Female patients, Low bone mass index, older age, and less bone mineral density are the major factors responsible to cause fractures. The slower and less successful rehabilitation process after these fractures aid to the morbidity of this disease. Fractures and related injuries lead to longer periods of immobilization which in itself has its own consequences such as depression, constipation, weakness, loss of confidence and insomnia. More severe falls can even lead to traumatic brain injury causing concussions, seizures and depending on the complications even contribute to death.

Soft tissue contusion and bruising is the most common injury which occurs in both indoor and outdoor falls. The patients usually have a high level of consciousness and anxiety towards falling which results to the diminished confidence, independence and quality of life

Tips for Preventing Frequent Falls

There is no single solution to preventing falls in Parkinson’s disease. Gait and step training might reduce the frequency of associated falls in Parkinson’s disease. In fact, it is not a matter of preventing falls entirely as this is common in life and particularly with old age, apart from the Parkinson’s disease component. Therefore the focus should be on preventing frequent falls and minimizing the extent of the injury. This involves a number of factors that both Parkinson’s disease patients and caregivers need to bear in mind :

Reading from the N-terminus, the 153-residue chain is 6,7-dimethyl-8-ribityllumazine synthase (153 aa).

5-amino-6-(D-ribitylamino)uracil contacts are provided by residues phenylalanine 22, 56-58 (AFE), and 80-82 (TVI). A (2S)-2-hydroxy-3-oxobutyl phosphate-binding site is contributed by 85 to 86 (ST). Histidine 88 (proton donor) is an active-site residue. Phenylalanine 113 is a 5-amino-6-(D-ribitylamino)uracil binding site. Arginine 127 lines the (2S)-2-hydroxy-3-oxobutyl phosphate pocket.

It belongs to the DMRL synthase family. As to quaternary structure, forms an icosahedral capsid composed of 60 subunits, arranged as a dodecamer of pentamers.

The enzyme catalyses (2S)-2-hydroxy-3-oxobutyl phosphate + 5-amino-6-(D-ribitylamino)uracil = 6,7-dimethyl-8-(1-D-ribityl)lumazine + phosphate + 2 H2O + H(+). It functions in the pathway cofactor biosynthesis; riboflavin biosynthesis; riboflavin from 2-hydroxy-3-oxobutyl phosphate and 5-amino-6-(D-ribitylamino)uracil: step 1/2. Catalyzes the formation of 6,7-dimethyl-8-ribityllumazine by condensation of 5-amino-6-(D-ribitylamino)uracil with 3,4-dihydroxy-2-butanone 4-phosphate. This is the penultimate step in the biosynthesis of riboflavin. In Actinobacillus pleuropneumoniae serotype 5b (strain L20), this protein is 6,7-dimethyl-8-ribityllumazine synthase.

• Some studies have shown that exercise and physical therapy may reduce the frequency of falls as it improves postural stability and balance.
  • Consult a physical therapist who can assess the walking and balance. Gait Training is given to the patients by making them walk on the treadmill at a speed higher than that on the ground. The patients are made to walk in 4 different directions and are supported in a harness for safety.
  • For step-training the treadmill is switched on and, off abruptly with the patient standing in safety harness facing either forwards backwards or sideways. Gait and step training leads to the reduction in the number of falls and an overall improvement in the gait and dynamic balance of PD patient.
  • Cognitive behavioral therapy used in combination with the physical training has been shown to reduce the fear of falling and the associated reduced mobility in the general older population suffering from Parkinson’s disease.
  • Consider safety tips advised for Parkinson’s patients and appropriate changes in the home environment that will limit falls and the extent of injuries.
  • Install grab bars and non skid bath mats in the bathroom to avoid falls.
  • Maintain proper lighting in the halls, stairways and entrances. The light switch must be installed on the top and bottom of stairs.
  • Install non skid rubber mats near the sink and stove in your kitchen.
  • Take medication as prescribed to reduce the severity of motor symptoms.
  • Always seek medical attention even after a minor fall to identify the full extent of injuries and have it treated immediately to limit the complications.
  • Wear appropriate footwear that may be helpful in moving without restriction and enhancing postural stability.
  • Heels should be avoided as far as possible.
  • Never have both hands occupied when walking to ensure that one hand can grab onto surrounding objects and break the force of the fall.
  • Do not get distracted while walking as even talking can be a contributing factor to falls since multitasking may be difficult for the Parkinson’s brain.